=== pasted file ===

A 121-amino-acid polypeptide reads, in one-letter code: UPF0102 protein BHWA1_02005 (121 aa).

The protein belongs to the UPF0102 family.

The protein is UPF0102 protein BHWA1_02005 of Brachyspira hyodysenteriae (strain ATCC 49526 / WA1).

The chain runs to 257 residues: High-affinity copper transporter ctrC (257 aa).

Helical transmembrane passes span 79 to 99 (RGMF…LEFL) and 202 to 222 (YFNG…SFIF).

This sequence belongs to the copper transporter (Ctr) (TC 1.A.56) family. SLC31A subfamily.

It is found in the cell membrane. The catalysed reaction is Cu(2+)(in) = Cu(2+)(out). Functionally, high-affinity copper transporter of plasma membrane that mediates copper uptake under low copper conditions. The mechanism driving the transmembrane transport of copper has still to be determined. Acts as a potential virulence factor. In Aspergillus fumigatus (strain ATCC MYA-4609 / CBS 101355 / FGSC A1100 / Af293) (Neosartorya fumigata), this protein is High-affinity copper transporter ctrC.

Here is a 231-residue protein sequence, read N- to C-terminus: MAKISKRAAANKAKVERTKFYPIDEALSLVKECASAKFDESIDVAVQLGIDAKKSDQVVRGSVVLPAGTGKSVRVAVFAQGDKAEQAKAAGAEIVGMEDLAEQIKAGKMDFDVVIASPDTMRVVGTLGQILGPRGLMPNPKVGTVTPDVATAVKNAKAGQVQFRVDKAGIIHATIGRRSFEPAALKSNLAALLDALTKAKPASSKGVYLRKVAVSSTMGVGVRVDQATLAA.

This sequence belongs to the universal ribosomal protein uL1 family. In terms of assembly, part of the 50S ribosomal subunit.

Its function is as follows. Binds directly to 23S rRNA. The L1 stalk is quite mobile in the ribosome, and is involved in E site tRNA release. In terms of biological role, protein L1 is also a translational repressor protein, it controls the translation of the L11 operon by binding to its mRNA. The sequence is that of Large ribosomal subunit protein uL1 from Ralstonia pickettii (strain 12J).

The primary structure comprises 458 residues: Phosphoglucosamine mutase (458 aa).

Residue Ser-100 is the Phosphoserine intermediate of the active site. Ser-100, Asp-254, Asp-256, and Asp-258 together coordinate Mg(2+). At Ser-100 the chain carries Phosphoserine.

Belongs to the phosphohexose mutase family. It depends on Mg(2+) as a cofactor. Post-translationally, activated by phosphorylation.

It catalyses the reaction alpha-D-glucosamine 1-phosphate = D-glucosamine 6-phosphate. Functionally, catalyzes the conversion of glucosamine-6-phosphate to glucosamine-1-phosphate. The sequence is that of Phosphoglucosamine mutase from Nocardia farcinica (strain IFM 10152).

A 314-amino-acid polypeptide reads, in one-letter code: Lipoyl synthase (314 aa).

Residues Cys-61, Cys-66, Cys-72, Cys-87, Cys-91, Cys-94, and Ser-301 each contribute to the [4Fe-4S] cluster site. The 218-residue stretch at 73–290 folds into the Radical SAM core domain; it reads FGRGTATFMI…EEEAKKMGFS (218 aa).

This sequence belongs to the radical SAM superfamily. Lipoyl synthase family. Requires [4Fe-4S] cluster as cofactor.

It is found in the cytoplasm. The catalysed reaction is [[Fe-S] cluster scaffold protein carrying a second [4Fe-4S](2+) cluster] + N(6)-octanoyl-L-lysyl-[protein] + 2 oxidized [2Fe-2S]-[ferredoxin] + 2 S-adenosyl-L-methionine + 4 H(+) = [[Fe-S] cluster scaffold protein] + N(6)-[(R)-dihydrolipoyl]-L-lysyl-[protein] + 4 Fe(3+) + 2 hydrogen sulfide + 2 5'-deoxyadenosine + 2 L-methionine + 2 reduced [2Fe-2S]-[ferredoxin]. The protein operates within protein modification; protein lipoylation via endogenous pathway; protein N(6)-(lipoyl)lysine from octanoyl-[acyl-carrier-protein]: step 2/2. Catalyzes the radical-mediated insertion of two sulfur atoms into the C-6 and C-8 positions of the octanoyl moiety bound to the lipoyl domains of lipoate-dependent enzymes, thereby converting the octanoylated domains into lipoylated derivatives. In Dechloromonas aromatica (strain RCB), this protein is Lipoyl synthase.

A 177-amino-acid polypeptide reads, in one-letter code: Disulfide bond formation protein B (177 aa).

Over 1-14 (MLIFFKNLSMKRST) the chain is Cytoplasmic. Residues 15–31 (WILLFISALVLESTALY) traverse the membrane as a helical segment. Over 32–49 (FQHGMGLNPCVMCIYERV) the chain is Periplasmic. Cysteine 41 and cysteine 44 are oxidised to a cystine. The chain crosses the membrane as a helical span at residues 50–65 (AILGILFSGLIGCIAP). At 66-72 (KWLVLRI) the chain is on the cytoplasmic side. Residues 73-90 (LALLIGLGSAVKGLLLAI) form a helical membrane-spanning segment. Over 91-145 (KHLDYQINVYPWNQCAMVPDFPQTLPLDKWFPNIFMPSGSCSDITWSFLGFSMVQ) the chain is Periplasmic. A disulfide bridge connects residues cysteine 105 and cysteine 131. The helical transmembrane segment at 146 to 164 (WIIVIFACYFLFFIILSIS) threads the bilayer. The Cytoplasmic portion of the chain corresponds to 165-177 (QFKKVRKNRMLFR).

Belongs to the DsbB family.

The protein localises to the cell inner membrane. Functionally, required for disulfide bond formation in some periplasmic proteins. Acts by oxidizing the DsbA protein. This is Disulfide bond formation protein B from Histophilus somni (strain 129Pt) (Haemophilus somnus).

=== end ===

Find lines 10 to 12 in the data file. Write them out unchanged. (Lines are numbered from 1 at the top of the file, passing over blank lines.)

Its function is as follows. Binds directly to 23S rRNA. The L1 stalk is quite mobile in the ribosome, and is involved in E site tRNA release. In terms of biological role, protein L1 is also a translational repressor protein, it controls the translation of the L11 operon by binding to its mRNA. The sequence is that of Large ribosomal subunit protein uL1 from Ralstonia pickettii (strain 12J).

The primary structure comprises 458 residues: Phosphoglucosamine mutase (458 aa).

Residue Ser-100 is the Phosphoserine intermediate of the active site. Ser-100, Asp-254, Asp-256, and Asp-258 together coordinate Mg(2+). At Ser-100 the chain carries Phosphoserine.